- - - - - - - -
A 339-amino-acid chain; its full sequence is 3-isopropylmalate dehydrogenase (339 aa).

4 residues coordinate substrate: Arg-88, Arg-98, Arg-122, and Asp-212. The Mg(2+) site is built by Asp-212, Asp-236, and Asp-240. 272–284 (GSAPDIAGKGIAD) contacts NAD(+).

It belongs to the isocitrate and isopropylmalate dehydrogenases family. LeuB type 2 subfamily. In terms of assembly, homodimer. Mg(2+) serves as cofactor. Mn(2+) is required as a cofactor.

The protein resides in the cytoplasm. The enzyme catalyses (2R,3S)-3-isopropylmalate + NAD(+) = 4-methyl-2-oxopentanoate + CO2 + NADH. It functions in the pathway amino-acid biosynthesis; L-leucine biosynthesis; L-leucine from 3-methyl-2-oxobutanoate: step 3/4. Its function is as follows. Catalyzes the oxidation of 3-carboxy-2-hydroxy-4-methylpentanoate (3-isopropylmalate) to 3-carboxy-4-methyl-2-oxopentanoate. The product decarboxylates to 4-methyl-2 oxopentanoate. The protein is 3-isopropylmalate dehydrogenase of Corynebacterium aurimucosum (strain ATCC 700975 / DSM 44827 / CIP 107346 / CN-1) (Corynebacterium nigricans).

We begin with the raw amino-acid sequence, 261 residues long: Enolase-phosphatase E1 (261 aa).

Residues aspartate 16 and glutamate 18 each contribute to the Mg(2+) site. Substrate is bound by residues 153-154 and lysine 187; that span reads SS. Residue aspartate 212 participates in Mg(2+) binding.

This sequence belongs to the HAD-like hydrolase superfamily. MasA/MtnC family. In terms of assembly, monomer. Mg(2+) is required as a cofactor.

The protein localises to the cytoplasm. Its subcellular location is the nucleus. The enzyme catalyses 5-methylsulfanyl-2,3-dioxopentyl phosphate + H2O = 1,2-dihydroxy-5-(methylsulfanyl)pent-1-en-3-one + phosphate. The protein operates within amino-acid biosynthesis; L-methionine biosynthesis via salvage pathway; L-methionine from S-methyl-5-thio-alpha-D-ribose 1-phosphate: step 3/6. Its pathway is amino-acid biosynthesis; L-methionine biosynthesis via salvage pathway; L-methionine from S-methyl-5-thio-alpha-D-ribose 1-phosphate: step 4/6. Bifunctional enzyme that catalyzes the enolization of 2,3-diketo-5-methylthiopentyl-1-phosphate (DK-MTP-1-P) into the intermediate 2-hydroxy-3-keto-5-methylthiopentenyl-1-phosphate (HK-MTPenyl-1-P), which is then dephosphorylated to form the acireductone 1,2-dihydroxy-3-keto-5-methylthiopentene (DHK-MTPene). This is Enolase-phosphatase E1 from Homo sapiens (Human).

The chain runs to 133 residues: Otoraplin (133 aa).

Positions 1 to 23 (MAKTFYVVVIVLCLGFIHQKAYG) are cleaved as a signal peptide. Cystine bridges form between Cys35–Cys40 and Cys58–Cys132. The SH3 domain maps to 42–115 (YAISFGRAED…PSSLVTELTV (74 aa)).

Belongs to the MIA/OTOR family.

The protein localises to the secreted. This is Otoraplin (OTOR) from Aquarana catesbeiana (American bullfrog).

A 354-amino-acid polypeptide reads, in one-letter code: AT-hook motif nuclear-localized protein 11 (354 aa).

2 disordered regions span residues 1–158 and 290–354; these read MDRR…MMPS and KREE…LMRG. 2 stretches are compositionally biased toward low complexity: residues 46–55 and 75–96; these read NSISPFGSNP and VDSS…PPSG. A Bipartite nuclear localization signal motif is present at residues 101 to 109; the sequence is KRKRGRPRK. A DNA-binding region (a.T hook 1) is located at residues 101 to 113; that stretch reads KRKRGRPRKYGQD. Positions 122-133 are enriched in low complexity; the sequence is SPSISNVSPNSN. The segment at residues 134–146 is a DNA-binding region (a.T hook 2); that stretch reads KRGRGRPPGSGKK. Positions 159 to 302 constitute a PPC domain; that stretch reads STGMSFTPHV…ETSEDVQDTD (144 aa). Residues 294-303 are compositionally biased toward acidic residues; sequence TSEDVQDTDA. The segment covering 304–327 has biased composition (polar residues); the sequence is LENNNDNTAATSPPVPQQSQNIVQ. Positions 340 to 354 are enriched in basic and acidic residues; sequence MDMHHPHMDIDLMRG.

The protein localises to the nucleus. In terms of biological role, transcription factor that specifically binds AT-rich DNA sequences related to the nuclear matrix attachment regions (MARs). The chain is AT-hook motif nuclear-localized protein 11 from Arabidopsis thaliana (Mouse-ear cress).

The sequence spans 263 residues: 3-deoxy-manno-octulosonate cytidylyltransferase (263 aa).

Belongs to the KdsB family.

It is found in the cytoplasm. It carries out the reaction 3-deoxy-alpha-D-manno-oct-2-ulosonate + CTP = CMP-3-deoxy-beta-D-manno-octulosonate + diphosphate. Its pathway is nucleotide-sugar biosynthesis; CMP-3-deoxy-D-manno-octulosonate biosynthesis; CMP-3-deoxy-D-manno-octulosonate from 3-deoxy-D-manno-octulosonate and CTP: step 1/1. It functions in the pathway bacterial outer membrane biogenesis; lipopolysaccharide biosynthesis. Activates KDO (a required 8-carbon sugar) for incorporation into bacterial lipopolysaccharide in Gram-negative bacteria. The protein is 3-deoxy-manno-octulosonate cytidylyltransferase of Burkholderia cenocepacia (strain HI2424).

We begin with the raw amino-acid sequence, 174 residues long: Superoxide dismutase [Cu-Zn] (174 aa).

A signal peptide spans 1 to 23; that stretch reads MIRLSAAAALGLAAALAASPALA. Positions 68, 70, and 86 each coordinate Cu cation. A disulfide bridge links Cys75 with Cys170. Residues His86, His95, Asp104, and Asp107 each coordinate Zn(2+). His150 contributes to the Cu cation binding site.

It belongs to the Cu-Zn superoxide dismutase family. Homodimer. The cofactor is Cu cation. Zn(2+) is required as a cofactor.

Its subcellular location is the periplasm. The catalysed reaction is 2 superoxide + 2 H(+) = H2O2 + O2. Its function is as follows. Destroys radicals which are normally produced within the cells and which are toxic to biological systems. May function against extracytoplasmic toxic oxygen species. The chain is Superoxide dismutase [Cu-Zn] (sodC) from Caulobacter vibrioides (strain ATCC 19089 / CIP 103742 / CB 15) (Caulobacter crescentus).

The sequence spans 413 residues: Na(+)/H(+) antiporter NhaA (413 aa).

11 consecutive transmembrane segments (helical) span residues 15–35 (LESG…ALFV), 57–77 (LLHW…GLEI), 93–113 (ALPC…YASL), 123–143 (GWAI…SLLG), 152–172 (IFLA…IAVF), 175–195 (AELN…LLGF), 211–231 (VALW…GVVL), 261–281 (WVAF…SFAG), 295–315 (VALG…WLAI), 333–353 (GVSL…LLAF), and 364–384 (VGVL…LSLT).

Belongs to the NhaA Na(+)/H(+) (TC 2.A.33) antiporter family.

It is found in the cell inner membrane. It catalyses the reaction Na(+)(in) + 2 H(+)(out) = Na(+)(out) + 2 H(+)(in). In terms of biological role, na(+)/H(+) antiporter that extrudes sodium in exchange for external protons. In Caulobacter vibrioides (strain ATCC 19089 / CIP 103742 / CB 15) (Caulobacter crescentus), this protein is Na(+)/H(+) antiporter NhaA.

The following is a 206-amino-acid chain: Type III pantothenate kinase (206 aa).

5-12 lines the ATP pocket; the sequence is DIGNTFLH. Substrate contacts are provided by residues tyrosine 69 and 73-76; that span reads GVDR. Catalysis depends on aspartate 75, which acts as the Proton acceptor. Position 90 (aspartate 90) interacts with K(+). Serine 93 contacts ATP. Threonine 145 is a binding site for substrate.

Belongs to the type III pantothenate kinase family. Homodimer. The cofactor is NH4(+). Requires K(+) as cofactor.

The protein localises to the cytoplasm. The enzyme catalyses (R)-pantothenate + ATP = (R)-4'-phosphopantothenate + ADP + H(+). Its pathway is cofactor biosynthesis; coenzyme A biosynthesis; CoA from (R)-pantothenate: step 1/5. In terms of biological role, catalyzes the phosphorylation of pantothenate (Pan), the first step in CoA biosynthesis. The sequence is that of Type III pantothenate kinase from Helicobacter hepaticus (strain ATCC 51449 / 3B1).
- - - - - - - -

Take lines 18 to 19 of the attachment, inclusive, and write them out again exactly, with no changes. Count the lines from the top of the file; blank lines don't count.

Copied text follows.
It is found in the cytoplasm. It carries out the reaction 3-deoxy-alpha-D-manno-oct-2-ulosonate + CTP = CMP-3-deoxy-beta-D-manno-octulosonate + diphosphate. Its pathway is nucleotide-sugar biosynthesis; CMP-3-deoxy-D-manno-octulosonate biosynthesis; CMP-3-deoxy-D-manno-octulosonate from 3-deoxy-D-manno-octulosonate and CTP: step 1/1. It functions in the pathway bacterial outer membrane biogenesis; lipopolysaccharide biosynthesis. Activates KDO (a required 8-carbon sugar) for incorporation into bacterial lipopolysaccharide in Gram-negative bacteria. The protein is 3-deoxy-manno-octulosonate cytidylyltransferase of Burkholderia cenocepacia (strain HI2424).

We begin with the raw amino-acid sequence, 174 residues long: Superoxide dismutase [Cu-Zn] (174 aa).